Acabou Chorare

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Acabou Chorare
Album Acabou chorare cover.jpg
Studio album by
Novos Baianos
LabelSom Livre
Novos Baianos chronology
É ferro na boneca
Acabou Chorare
Novos Baianos F.C.
Alternate cover
Acabou chorare.jpg

Acabou Chorare (No More Crying in English) is the second album by the Brazilian musical group Novos Baianos. The album was released in 1972 by Som Livre, following the group's somewhat successful debut É Ferro na Boneca (1970). The group adopted the expressive guitar of Jimi Hendrix and the "brasilidade"[This quote needs a citation] of Assis Valente, and was heavily influenced by João Gilberto, who served as the group's mentor during the album's recording.

Its opening track, "Brasil Pandeiro", was suggested by Gilberto and is one of two sambas (along with "Recenseamento"), which Valente composed for the arrival of Carmen Miranda to the United States. The album title and its title track were inspired by Gilberto's Bossa nova style, and by a story he told the group about his daughter. The song lays out the main idea of the album: to criticize the sadness and melancholy that were on display in contemporary Brazilian music, and to replace them with joyfulness and pleasure. Some of the album's most successful songs include "Preta Pretinha", "Besta É Tu" and "Tinindo Trincando".

40 years after its release, the album continues to be one of the most popular and influential of Brazilian music in general. Later generations of Brazilian singers, like Vanessa da Mata, Marisa Monte, CéU, Roberta Sá and Mariana Aydar, cite the album as one of their strongest inspirations. In 2007, in "The 100 Greatest Albums of Brazilian Music" by Rolling Stone, Acabou Chorare came in first, being considered a masterpiece by the specialists, producers and journalists who were asked for their opinions.[1] On September 2012, it was elected by the audience of Radio Eldorado FM, of e of Caderno C2+Música (both the latter belong to newspaper O Estado de S. Paulo) as the eight best Brazilian album ever, tied with Secos & Molhados, by the band of same name.[2]


Professional ratings
Review scores
Allmusic4.5/5 stars link

Acabou Chorare includes some of Novos Baianos' greatest hits. The title track, for example, was broadcast on Brazilian radio for 30 consecutive weeks. "Preta, Pretinha" is the most requested song by Novos Baianos fans[3] and it was voted by the Brazilian edition of Rolling Stone as the 20th greatest Brazilian song.[4] "Brasil Pandeiro" and "Mistério do Planeta" are also popular.


The album has influenced many Brazilian musicians and bands. The absence of a hierarchy within the group inspired many bands, such as Orquestra Imperial and Tribalistas, to take a similar approach. The focus on samba rhythm was the basis for the music of Vanessa da Mata and Roberta Sá. João Gilberto, who was a major influence in the making of the album, was himself influenced by it and its creators.[3]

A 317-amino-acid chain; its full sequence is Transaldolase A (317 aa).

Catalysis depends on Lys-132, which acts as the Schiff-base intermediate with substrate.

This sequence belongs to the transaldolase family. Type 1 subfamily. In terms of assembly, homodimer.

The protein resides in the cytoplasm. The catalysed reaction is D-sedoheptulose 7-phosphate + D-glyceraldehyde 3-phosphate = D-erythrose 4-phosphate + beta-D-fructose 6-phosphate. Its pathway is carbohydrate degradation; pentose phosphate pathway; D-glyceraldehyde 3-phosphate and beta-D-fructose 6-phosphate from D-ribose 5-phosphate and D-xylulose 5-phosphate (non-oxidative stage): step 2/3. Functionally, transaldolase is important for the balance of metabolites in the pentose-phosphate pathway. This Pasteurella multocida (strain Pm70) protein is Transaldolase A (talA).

Track listing[5][edit]

# Title Songwriters Length
1. "Brasil Pandeiro" Assis Valente 3:55
2. "Preta, Pretinha" Moraes Moreira, Luiz Galvão 6:37
3. "Tinindo, Trincando" Moraes Moreira, Luiz Galvão 3:24
4. "Swing de Campo Grande" Paulinho Boca de Cantor, Moraes Moreira, Luiz Galvão 3:09
5. "Acabou Chorare" Luiz Galvão, Moraes Moreira 4:13
6. "Mistério do Planeta" Moraes Moreira, Luiz Galvão 3:37
7. "A Menina Dança" Moraes Moreira, Luiz Galvão 3:52
8. "Besta É Tu" Moraes Moreira, Pepeu Gomes, Luiz Galvão 4:24
9. "Um Bilhete para Didi" Jorginho Gomes 2:52
10. "Preta, Pretinha" Moraes Moreira, Luiz Galvão 3:24

The song "Um Bilhete para Didi" is performed by the backup band A Cor do Som.


A Cor do Som:

  • Pepeu Gomes: electric guitar
  • Dadi: bass
  • Jorginho: drums and bongos
  • Baixinho: drums and bongos


  1. ^ Matias, Alexandre (October 2007). "Os 100 Maiores Discos da Música Brasileira - Acabou Chorare - Novos Baianos (1972, Som Livre)". Rolling Stone Brasil (in Portuguese). Spring. Retrieved 28 January 2016.
  2. ^ Bomfim, Emanuel (7 September 2012). "'Ventura' é eleito o melhor disco brasileiro de todos os tempos". Combate Rock (in Portuguese). Grupo Estado. Retrieved 28 January 2016.
  3. ^ a b Preto, Marcus. "Os 100 maiores discos da música brasileira". Rolling Stones (in Portuguese). Archived from the original on 2010-06-16. Retrieved 2009-12-13.
  4. ^ Lauro, Marcos (2009). "As 100 Maiores Músicas Brasileiras - "Preta Pretinha"". Rolling Stone Brasil (in Portuguese). Spring. Retrieved 6 January 2014.
  5. ^ a b "Acabou Chorare: Novos Baianos". Discos do Brasil (in Portuguese). Retrieved 2009-12-13.